Assessing Pesticide Cumulative Risk
This website provides information on EPA's
- process for conducting pesticide cumulative risk assessments,
- cumulative risk assessment methods and tools, including several exposure assessment models, and
- cumulative risk assessments for five
groups of pesticides,
Through the pesticide reevaluation program, EPA periodically reviews individual registered pesticides to ensure that they continue to meet statutory standards and can be used without unreasonable risks to human health and the environment. As a result of the Food Quality Protection Act (FQPA), the Agency also must assess the cumulative risks of pesticides that share a common mechanism of toxicity, or act the same way in the body.
EPA has developed a framework for conducting cumulative risk assessments. In assessing cumulative risks, EPA evaluates the potential for people to be exposed to more than one pesticide at a time from a group with an identified common mechanism of toxicity. These cumulative assessments consider exposures from food, drinking water, and residential sources. The Agency also incorporates regional exposures from residential and drinking water sources since this is the most appropriate way to account for the considerable variation in potential exposures across the country. EPA's cumulative assessments, therefore, approximate as closely as possible people's actual exposures and potential risks resulting from current uses of these pesticides in different parts of the country.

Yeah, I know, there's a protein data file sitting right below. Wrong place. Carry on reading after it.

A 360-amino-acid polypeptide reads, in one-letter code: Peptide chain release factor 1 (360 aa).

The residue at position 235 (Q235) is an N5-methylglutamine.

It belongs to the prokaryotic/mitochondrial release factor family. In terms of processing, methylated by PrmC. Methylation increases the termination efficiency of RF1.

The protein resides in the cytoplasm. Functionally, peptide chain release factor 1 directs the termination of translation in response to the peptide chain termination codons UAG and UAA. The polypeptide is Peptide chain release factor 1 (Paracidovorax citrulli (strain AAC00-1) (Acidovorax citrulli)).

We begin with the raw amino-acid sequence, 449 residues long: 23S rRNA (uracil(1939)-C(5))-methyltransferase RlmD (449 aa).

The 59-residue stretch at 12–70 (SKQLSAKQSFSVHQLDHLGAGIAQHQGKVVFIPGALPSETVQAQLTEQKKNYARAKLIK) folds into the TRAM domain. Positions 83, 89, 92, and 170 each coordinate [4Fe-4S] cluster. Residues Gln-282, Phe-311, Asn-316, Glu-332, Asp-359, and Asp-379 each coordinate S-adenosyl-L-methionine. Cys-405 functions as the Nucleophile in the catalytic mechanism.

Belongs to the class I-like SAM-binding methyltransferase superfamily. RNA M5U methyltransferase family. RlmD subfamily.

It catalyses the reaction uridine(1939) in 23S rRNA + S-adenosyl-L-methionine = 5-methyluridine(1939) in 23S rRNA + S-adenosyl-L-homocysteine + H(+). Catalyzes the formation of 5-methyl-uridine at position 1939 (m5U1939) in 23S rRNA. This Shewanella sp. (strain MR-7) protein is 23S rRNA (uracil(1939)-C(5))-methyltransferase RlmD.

The Agency has determined so far that five groups of pesticides each have a common mechanism of toxicity and require cumulative risk assessments because exposure to these pesticide groups may pose potential risks to human health and the environment. The five groups are: the organophosphates, N-methyl carbamates, triazines, chloroacetanilides, and pyrethrins/pyrethroids.
The Agency has determined that two other groups of pesticides, the thiocarbamate and dithiocarbamate pesticides, should not undergo cumulative assessments since chemicals in those two groups do not act the same way in the body. In late 2001 and early 2002, EPA provided an opportunity for the public to comment on the Agency's common mechanism determinations for the thiocarbamates (PDF) (46 pp, 348 KB, About PDF) and dithiocarbamates (PDF) (51 pp, 418 KB, About PDF), which also belong to the carbamate group of pesticides. EPA considered four common effects, including acetyl cholinesterase inhibition, and determined that the thiocarbamates and dithiocarbamates do not share a common mechanism of toxicity.
Through cumulative risk assessment, EPA considers whether the risks posed by a group of pesticides that act the same way in the body meet the safety standard of "reasonable certainty of no harm" established by FQPA. During the development of individual and cumulative risk assessments and subsequent risk management decisions, EPA provides a number of opportunities for input from stakeholders. The Agency's process for public involvement and consultation during EPA's registration review of pesticides is outlined on a separate web page.